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Stretch-A-Family

Trauma in Children Part 3

Being in a care environment which is sensitive to trauma helps heal the brain and helps the child build further trusting relationships

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What is trauma-informed care?

In Part 1 & Part 2 of this series on Trauma in Children, we explained what developmental trauma is, and the way it changes children’s brains, and the way safe, loving relationships heal children’s brains. In this post we will explore the idea of trauma-informed care. Within the world of Out-of-Home Care (foster care) you will often see reference to a program being ‘trauma-informed’ – but what does this really mean?

Stretch-A-Family and our foster carers work with children and young people who have often had a phenomenally difficult start to life. Children who have experienced trauma need adults who understand this to assist them in their journey of healing and healthy development. This is the core foundation of trauma-informed care.

Trauma-informed care helps the child move beyond focusing on moment-by-moment survival. Understanding the detrimental impact of trauma on the child and how they feel is vital in supporting them to feel safe. Until they do, it can be nearly impossible for them to achieve important developmental or educational milestones. Our carers & caseworkers provide opportunities to discuss with the child or young person their past experiences, who they are now, where they want to be in the future, and the kind of help they might need to get there. Being in a care environment which is sensitive to trauma helps heal the brain and helps the child build further trusting relationships.

Sometimes a child or young person’s previous methods of coping are not the healthiest or safest options. Survival strategy behaviours that may have made sense in an unsafe or abusive situation will not help the child in the rest of their life. We work with them age-appropriately around any unhealthy behaviours and, without pushing them beyond their capacity, nurture them to grow and learn new ways of responding. This then allows space for further emotional and academic learning.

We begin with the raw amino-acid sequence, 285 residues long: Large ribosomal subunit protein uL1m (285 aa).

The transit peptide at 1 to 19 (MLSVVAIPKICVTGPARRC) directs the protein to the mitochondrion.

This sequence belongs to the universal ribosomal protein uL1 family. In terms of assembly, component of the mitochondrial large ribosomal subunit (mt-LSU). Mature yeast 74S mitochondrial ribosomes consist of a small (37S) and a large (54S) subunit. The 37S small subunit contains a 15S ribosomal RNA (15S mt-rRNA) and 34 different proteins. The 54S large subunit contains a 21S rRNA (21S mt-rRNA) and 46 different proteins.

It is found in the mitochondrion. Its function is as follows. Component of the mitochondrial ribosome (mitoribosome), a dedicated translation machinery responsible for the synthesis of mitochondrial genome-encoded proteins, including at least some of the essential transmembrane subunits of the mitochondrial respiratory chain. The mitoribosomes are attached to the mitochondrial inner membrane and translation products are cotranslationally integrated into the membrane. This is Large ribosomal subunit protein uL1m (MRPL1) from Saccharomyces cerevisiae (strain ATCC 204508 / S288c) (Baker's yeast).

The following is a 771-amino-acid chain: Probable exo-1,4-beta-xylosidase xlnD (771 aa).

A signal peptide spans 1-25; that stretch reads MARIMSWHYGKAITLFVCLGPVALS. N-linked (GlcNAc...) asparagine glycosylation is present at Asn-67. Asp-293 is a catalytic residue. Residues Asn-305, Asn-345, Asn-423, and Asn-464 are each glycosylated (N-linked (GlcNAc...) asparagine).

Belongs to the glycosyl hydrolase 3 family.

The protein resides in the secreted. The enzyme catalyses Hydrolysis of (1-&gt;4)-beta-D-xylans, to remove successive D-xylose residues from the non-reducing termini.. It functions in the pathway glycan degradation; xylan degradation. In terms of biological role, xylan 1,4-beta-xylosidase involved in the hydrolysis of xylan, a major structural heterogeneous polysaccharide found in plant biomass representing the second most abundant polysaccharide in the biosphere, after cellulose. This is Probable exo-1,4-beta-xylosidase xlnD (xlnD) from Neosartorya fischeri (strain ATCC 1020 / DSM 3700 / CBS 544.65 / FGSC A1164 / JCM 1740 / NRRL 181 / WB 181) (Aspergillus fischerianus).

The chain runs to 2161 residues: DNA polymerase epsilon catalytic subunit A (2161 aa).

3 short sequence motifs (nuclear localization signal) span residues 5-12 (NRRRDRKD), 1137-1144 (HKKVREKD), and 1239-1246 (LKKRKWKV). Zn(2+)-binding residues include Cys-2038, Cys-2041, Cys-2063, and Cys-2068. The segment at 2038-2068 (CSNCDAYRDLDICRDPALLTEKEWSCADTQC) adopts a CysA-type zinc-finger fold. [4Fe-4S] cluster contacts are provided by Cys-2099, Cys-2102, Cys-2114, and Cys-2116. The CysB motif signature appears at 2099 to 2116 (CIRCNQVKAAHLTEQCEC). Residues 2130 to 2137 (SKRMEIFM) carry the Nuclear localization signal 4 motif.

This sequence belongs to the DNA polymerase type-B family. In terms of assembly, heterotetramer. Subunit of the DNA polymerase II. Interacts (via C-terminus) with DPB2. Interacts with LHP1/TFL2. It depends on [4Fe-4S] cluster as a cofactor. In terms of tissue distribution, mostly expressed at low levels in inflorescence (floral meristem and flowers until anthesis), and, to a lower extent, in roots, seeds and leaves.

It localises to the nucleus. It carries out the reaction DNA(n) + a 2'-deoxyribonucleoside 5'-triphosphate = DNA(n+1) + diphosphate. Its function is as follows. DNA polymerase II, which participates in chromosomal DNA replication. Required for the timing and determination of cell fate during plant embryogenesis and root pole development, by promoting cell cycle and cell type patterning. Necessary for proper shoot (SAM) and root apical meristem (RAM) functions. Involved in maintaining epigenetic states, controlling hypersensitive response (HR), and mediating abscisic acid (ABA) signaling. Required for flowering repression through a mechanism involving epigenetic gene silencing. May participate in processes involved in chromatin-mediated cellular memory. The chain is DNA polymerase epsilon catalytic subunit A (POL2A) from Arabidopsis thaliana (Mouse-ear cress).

Trauma-informed care is about much more than providing a roof, meals and a physically safe home.

It is providing a connected and therapeutic relational environment that actively works to undo the damage done by developmental trauma. SAF and our carers work using this key nurturing relationship with the child to help them move beyond their significant disadvantage, to overcome trauma and thrive. Trauma-informed care gives our kids the opportunity to reach all their potential as healthy, successful, functioning people as they move into adulthood.

All SAF carers receive initial and ongoing training in trauma-informed care, and about how to help children process trauma.

Beyond the many excellent articles and videos explaining trauma and its impact on the developing brain linked in this blog series, there is lots of really easy to read, quality material available to help adults explain to children what may seem hard-to-understand concepts. Have a look at author Dan Siegel’s books The Whole Brain Child and Brainstorm.